Article Is Eligible For CME Credits The Prevalence and Management of Poor Sleep Quality in a Secondary Care Mental Health Population. 111-116.
Michelle O'Sullivan, MSc1,2; Masuma Rahim, PsychD1,2; Christopher Hall, PsychD3

BRIEF SUMMARY

Current Knowledge/Study Rationale: Comorbid sleep problems are common in those with mental illness. There is a dearth of evidence regarding the prevalence of insomnia among those in contact with secondary mental health services, as well as limited understanding of the interventions provided.

Study Impact: There is a lack of knowledge related to insomnia among clinical staff and an absence of effective, evidence-based intervention for those who present with comorbid sleep difficulties. There is a need for formal assessment and treatment pathways for those with comorbid sleep problems.

Associations of Heart Failure with Sleep Quality: The Rotterdam Study. 117-121.
Lisette A. Zuurbier, MSc1; Annemarie I. Luik, MSc, MA1; Maarten J.G. Leening, MSc, MD1,2; Albert Hofman, MD, PhD1; Rosanne Freak-Poli, PhD1,3; Oscar H. Franco, MD, PhD1; Bruno H. Stricker, MB, PhD1,4,5; Henning Tiemeier, MD, PhD1,6,7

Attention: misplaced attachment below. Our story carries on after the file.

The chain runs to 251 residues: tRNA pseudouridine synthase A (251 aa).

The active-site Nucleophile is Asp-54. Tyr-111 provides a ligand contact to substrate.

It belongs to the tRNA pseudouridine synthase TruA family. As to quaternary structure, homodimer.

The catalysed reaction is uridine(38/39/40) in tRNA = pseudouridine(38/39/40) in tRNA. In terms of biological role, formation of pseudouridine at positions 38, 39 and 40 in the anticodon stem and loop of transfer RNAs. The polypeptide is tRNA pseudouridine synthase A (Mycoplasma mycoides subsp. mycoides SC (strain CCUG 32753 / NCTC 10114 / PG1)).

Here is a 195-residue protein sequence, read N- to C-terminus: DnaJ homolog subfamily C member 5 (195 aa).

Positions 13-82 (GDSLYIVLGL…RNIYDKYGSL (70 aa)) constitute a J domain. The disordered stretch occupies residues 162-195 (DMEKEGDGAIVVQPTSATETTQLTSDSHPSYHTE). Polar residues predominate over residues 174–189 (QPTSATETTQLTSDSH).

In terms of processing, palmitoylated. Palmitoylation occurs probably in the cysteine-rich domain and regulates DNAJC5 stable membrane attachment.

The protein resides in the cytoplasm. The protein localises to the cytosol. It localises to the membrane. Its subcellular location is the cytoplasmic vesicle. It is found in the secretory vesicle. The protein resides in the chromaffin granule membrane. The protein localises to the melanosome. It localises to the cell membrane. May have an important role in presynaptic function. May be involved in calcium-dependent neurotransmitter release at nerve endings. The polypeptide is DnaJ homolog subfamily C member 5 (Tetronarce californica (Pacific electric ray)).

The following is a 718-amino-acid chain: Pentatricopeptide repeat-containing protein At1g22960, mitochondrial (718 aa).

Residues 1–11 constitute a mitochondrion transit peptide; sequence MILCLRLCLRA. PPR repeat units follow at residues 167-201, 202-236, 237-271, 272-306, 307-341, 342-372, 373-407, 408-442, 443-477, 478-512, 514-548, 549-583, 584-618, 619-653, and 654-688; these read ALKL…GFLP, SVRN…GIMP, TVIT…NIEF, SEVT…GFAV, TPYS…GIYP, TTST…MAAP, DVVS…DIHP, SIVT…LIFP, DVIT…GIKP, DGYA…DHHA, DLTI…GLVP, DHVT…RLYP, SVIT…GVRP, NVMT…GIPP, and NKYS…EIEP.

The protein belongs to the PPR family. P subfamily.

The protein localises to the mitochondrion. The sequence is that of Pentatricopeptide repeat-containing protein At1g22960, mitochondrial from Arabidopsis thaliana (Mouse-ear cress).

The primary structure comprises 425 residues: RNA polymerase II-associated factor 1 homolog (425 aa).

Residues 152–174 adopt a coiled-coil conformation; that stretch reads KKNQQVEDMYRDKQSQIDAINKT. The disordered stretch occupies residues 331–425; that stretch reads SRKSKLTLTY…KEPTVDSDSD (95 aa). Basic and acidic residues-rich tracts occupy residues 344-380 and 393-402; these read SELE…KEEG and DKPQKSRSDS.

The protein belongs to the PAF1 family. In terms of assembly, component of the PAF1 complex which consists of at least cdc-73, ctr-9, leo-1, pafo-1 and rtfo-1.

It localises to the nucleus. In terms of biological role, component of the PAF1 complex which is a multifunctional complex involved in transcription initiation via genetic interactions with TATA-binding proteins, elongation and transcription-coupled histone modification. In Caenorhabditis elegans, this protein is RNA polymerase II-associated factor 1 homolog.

BRIEF SUMMARY

Current Knowledge/Study Rationale: With increasing age, the prevalence of heart failure and sleep disturbances increases. How sleep quality changes over time in patients with cardiac dysfunction, prevalent or new-onset heart failure is unclear.

Study Impact: Clinical heart failure, but not echocardiographic indicators of cardiac dysfunction, increases the risk of poor sleep quality in the general population. In this population-based study no cross-sectional associations were observed. These findings suggest that clinical manifestations of heart failure negatively affect sleep.

Sleep-Wake Time Perception Varies by Direct or Indirect Query. 123-129.
Yvonne Alameddine, BA1; Jeffrey M. Ellenbogen, MD2; Matt T. Bianchi, MD, PhD1,3

BRIEF SUMMARY

Current Knowledge/Study Rationale: Self reporting sleep-wake times is fundamental to the diagnosis and management of insomnia patients. However, much uncertainty exists in regard to mismatch between subjective and objective measures of sleep in this population. We tested the hypothesis that subjective reports might differ, within individuals, according to the nature of the time query.